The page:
Leaving Your Household Gods

By same - Phoenix Ancient Art, CC BY-SA 4.0, https://commons wikimedia.org/w/index.php?curid=48034605
By same – Phoenix Ancient Art, CC BY-SA 4.0, https://commons wikimedia.org/w/index.php?curid=48034605

. . . . . Rachel stole her father’s household idols and took them with her. (Gen. 31:19b)(NLT)

The Bible says in multiple places perhaps most notably in the Ten Commandments that God is to have preeminence in our lives.  The first commandment reads “You must not have any other god but me. You must not make for yourself an idol of any kind or an image of anything in the heavens or on the earth or in the sea. You must not bow down to them or worship them, for I, the LORD your God, am a jealous God who will not tolerate your affection for any other gods (Exodus 20:3 – 5a)(NLT)

Christian and many non-Christians alike are familiar with this commandment.  While non-Christians might consider the Ten Commandments a good moral code, Christians know these commandments along with the entire Bible provide guidelines for how are we to govern our lives.  The struggle of placing God singularly and supremely in our lives has been around since the Garden of Eden.  Satan enticed Eve by saying, “you will be like God” (Gen. 3:5).  God, knowing the lure of other gods, call us them to leave them.

Jacob was swindled by his father-in-law Laban to work for him for 14 years.  By this time, their relationship had started to sour.  When Laban was shearing sheep, Jacob seized upon an opportunity to leave. He called to his wives, Leah and Rachel to muster their children and belongings to go with him to his homeland of Canaan.  It is unlikely that Leah and Rachel had previously traveled far from their home, so despite being treated like outcasts by their father, Rachel felt compelled to take some of the old life with her.  In packing up her belongings to leave, she stole her father’s household gods.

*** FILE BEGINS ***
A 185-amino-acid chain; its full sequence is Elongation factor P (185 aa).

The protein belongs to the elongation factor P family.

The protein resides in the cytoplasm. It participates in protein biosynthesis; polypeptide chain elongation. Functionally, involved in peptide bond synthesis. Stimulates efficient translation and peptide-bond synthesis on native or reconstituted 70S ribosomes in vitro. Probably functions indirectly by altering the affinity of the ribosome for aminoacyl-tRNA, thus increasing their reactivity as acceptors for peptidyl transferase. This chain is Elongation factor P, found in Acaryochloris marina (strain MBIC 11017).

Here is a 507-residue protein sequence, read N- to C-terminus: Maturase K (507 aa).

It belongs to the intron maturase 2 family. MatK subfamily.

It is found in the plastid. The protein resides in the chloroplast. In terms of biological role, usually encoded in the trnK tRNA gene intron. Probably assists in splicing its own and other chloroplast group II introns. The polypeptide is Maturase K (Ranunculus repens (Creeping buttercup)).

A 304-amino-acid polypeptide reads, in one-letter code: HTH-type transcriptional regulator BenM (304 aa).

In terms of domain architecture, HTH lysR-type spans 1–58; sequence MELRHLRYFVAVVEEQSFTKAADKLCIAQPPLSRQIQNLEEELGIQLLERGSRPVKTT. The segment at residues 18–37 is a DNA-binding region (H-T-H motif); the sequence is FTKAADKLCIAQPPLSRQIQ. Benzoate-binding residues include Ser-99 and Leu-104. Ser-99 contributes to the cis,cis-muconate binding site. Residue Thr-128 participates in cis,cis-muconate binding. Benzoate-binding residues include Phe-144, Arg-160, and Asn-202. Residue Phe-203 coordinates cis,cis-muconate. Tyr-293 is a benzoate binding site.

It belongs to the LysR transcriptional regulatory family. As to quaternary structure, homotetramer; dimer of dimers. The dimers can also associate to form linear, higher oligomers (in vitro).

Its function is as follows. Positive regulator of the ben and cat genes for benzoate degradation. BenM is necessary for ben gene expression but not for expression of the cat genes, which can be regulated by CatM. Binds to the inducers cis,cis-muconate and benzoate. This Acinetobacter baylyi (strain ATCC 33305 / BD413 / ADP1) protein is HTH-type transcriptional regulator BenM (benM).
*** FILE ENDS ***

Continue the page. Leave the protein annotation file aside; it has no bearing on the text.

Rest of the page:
It is human nature to want to cling to the remnants of the past, regardless of how good or bad that the past may have been.  We tend to romanticize the past, often referring to it as the “good ole’ days”.  We conveniently forget the hurts, headaches and disappointments of the past.  We are most susceptible to this when we are confronted with present day struggles or our way forward seems unclear.

After God emancipated the Israelites they found themselves in the wilderness and they could not always “see” how he was going to provide for them. This caused them to look longing back to their place of bondage, “we remember the fish we used to eat for free in Egypt.  And we had all the cucumbers, melons, leeks, onions, and garlic we wanted” (Numbers 11:5)(NLT).

Jacob did not have to twist the arms of Leah and Rachel to go with him.  When Jacob spoke to Leah and Rachel about making a run for it, they responded, “That’s fine with us! We won’t inherit any of our father’s wealth anyway. He has reduced our rights to those of foreign women. And after he sold us, he wasted the money you paid him for us.” (Genesis 31:14-15)(NLT)

Yet Rachel persisted is taking her father’s household gods, a reminder of her old, painful life with her.  Beyond that, she lied to her father when confronted about the theft.  This is often our reaction when our father God confronts us about those household gods in our lives, be they career, children, reputation, material possessions or whatever.  We may be blind to our household gods and we may not become aware of their place in our lives until we’re threatened with their loss.

God calls his children to a new way of life.  As God led the children of Israel to the Promised Land, it was a way in which they were unfamiliar.  Joshua reminded the Israelites as they set to cross the Jordan River into the Promised Land they had “never traveled this way before” (Joshua 3:4).  Nothing can escape the clenched fists that we use to hold onto the past, but sadly and conversely, God cannot place into our open hands the promise of hope and a future.

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